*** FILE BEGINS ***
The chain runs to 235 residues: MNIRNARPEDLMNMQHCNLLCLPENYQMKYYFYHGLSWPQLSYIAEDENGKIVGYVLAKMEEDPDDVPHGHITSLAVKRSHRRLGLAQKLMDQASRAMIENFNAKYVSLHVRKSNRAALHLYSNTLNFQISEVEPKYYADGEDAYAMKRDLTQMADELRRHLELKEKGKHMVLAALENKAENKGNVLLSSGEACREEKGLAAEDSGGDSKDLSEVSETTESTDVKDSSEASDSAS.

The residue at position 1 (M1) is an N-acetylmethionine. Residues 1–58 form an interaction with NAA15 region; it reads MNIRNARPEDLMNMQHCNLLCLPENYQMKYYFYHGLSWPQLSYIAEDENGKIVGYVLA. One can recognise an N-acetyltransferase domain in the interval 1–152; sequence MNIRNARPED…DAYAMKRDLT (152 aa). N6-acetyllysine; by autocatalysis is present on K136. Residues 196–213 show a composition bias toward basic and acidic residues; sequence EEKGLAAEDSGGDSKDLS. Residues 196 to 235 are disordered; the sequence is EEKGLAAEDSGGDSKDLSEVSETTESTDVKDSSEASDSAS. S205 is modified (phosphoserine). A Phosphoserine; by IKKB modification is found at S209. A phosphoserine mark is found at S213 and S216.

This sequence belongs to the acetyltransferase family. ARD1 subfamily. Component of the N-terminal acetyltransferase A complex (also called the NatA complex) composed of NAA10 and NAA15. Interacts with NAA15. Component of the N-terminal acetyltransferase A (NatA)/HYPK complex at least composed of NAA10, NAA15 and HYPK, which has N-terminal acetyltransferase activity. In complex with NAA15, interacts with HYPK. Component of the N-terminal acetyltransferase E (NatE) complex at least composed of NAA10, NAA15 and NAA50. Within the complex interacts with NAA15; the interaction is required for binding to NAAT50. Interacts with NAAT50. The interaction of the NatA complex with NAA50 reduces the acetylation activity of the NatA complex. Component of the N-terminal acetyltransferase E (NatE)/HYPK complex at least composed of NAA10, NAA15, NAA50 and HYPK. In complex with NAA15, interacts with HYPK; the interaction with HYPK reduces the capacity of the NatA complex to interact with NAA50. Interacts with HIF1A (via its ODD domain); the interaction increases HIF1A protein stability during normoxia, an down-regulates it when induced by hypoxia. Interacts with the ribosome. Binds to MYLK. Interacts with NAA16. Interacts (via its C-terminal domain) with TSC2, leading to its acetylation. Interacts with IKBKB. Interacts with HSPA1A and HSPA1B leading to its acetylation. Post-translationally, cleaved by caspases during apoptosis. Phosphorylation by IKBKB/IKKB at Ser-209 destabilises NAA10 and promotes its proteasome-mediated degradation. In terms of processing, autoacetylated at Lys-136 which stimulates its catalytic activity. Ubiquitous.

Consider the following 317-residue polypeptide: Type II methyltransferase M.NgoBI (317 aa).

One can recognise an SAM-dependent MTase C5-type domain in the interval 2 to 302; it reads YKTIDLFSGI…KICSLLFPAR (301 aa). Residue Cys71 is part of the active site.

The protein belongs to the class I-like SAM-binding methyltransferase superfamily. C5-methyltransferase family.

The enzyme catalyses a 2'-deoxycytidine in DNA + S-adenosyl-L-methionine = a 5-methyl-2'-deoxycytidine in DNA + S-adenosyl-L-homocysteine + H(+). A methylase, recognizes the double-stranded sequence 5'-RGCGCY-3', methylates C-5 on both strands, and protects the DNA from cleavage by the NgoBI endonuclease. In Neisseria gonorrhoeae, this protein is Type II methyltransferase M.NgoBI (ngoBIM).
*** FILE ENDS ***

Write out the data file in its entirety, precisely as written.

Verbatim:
The chain runs to 235 residues: MNIRNARPEDLMNMQHCNLLCLPENYQMKYYFYHGLSWPQLSYIAEDENGKIVGYVLAKMEEDPDDVPHGHITSLAVKRSHRRLGLAQKLMDQASRAMIENFNAKYVSLHVRKSNRAALHLYSNTLNFQISEVEPKYYADGEDAYAMKRDLTQMADELRRHLELKEKGKHMVLAALENKAENKGNVLLSSGEACREEKGLAAEDSGGDSKDLSEVSETTESTDVKDSSEASDSAS.

The residue at position 1 (M1) is an N-acetylmethionine. Residues 1–58 form an interaction with NAA15 region; it reads MNIRNARPEDLMNMQHCNLLCLPENYQMKYYFYHGLSWPQLSYIAEDENGKIVGYVLA. One can recognise an N-acetyltransferase domain in the interval 1–152; sequence MNIRNARPED…DAYAMKRDLT (152 aa). N6-acetyllysine; by autocatalysis is present on K136. Residues 196–213 show a composition bias toward basic and acidic residues; sequence EEKGLAAEDSGGDSKDLS. Residues 196 to 235 are disordered; the sequence is EEKGLAAEDSGGDSKDLSEVSETTESTDVKDSSEASDSAS. S205 is modified (phosphoserine). A Phosphoserine; by IKKB modification is found at S209. A phosphoserine mark is found at S213 and S216.

This sequence belongs to the acetyltransferase family. ARD1 subfamily. Component of the N-terminal acetyltransferase A complex (also called the NatA complex) composed of NAA10 and NAA15. Interacts with NAA15. Component of the N-terminal acetyltransferase A (NatA)/HYPK complex at least composed of NAA10, NAA15 and HYPK, which has N-terminal acetyltransferase activity. In complex with NAA15, interacts with HYPK. Component of the N-terminal acetyltransferase E (NatE) complex at least composed of NAA10, NAA15 and NAA50. Within the complex interacts with NAA15; the interaction is required for binding to NAAT50. Interacts with NAAT50. The interaction of the NatA complex with NAA50 reduces the acetylation activity of the NatA complex. Component of the N-terminal acetyltransferase E (NatE)/HYPK complex at least composed of NAA10, NAA15, NAA50 and HYPK. In complex with NAA15, interacts with HYPK; the interaction with HYPK reduces the capacity of the NatA complex to interact with NAA50. Interacts with HIF1A (via its ODD domain); the interaction increases HIF1A protein stability during normoxia, an down-regulates it when induced by hypoxia. Interacts with the ribosome. Binds to MYLK. Interacts with NAA16. Interacts (via its C-terminal domain) with TSC2, leading to its acetylation. Interacts with IKBKB. Interacts with HSPA1A and HSPA1B leading to its acetylation. Post-translationally, cleaved by caspases during apoptosis. Phosphorylation by IKBKB/IKKB at Ser-209 destabilises NAA10 and promotes its proteasome-mediated degradation. In terms of processing, autoacetylated at Lys-136 which stimulates its catalytic activity. Ubiquitous.

Consider the following 317-residue polypeptide: Type II methyltransferase M.NgoBI (317 aa).

One can recognise an SAM-dependent MTase C5-type domain in the interval 2 to 302; it reads YKTIDLFSGI…KICSLLFPAR (301 aa). Residue Cys71 is part of the active site.

The protein belongs to the class I-like SAM-binding methyltransferase superfamily. C5-methyltransferase family.

The enzyme catalyses a 2'-deoxycytidine in DNA + S-adenosyl-L-methionine = a 5-methyl-2'-deoxycytidine in DNA + S-adenosyl-L-homocysteine + H(+). A methylase, recognizes the double-stranded sequence 5'-RGCGCY-3', methylates C-5 on both strands, and protects the DNA from cleavage by the NgoBI endonuclease. In Neisseria gonorrhoeae, this protein is Type II methyltransferase M.NgoBI (ngoBIM).